I Could Just Look that up on the Internet – Why Should I Come See You?
I know this is what goes through some people’s minds. They don’t see the value of what I do because they perceive it to be available for free or don’t understand the depth of knowledge an herbalists possesses. It’s true, you can look up tons of stuff on the internet or – gasp! – in books. I’d much rather people look in a reputable herbal by an author who is a real herbalist than look on the internet. Seeing someone reading a reputable book on herbs would actually make me really happy!
I admit to using select websites, especially those run by universities that contain the latest herb-drug-supplement interactions or websites of other, reputable herbalists. Sometimes I check herbalists Facebook groups but even there I feel information can be quite dubious unless I know the person offering the information. That’s about it, though.
So, why is it that I don’t like the internet for herbal reference?
Firstly, there’s a lot, and I mean A LOT, of borderline false or taken out of context information, especially on herbs or “natural medicine”. Much of the posts I see on Facebook, especially those from websites like Natural News, aren’t researched articles but are blog posts presented as articles. In my mind, that’s a type of false advertising or trickery. I’ve read some of these posts and looked up the notations and references if there are any. I found unrelated material, material taken out of context and personal blogs referenced. In one case the blogger was writing about anti-cancer herbs and referenced another blog concerning mint – peppermint. I have never read any herbal information that linked peppermint to being anti-cancer. The blog referenced cited Chinese or Baikal skullcap, Scutellaria baicalensis, which is taxonomically in the mint family, but is not a Mentha species and not mentioned at all in the NN blog. The qualifications of the blog writer that was referenced was that she was a cancer survivor. It’s an inspiring story but she herself admitted she was not a health professional and had no training other than her own experience. Was I trolling NN blogs to find this? No. Someone I know posted it on Facebook and it got quite a few shares. My evaluation of the information in the article: all the herbs mentioned in the article would benefit anyone’s health to some extent. Would I give any of them as a primary herb to someone who came to me for herbal recommendations to help them deal with cancer? No. Absolutely not.
Secondly, who writes this stuff and why? The writer of the Natural News blog? No idea who she was, really, other than someone “interested” in “natural health” with the penname of First Name, Last Initial (like Susan N.). I looked into what qualifications someone needs to write a blog on NN. Blog applicants need to be able to string 5 – 10 reasonably readable sentences together. That’s it. Writers do not need to use their own names. They can be completely anonymous. Wow. And they can write on any topic. Wow. And I don’t mean to pick on NN. There are other websites out there that do the same thing. The business model is called “click-through” - and I have an MBA, so I do have a clue - this is the current hot internet marketing/money making thing. Crazy, attention-getting headlines to get people onto the site so the owners can say “we get 1,000 clicks per minute” and then sell ads accordingly. They’re not checking information, they’re selling advertising and sometimes their own products, too. The blogs and articles are only to get you there and get your clicks for ad rates or get you to buy their products.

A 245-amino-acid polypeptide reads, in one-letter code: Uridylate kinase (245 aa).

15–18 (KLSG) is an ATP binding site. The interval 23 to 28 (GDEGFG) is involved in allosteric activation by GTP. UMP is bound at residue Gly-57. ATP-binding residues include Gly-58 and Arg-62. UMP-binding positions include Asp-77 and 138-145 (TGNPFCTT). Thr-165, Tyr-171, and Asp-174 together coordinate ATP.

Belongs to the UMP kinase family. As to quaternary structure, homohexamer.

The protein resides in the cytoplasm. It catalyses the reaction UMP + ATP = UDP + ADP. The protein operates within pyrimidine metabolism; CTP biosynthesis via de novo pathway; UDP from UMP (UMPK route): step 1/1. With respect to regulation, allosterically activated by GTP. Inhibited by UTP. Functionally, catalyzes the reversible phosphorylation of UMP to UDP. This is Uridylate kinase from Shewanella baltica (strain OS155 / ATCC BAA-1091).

Thirdly, the internet does not know YOU or your problem. In the world of alternative and holistic medicine we don’t view people’s problems as a set of symptoms but rather a pattern generated by multiple factors that include the interwoven system that is made up of mind, body and spirit. So, for example, if I’m working with a client and I intuit that this person’s problem is physical now but stemmed from something emotional I’m going to recommend treatment on both fronts. I’m going to address the physical symptoms AND the root cause of the problem. For example if my client has a problem with overeating stemming from some form of childhood trauma, I’m going to teach my client how to make food choices appropriate to her. I may give the client some nervine or adaptogenic herbs to help combat stress that triggers the overeating and we’re are going to address the trauma in a way that seems appropriate for that client. That may include flower essences, energy work, or the client seeing a therapist – or all three! The herbs may be the same or different from those the client may have found in an internet search.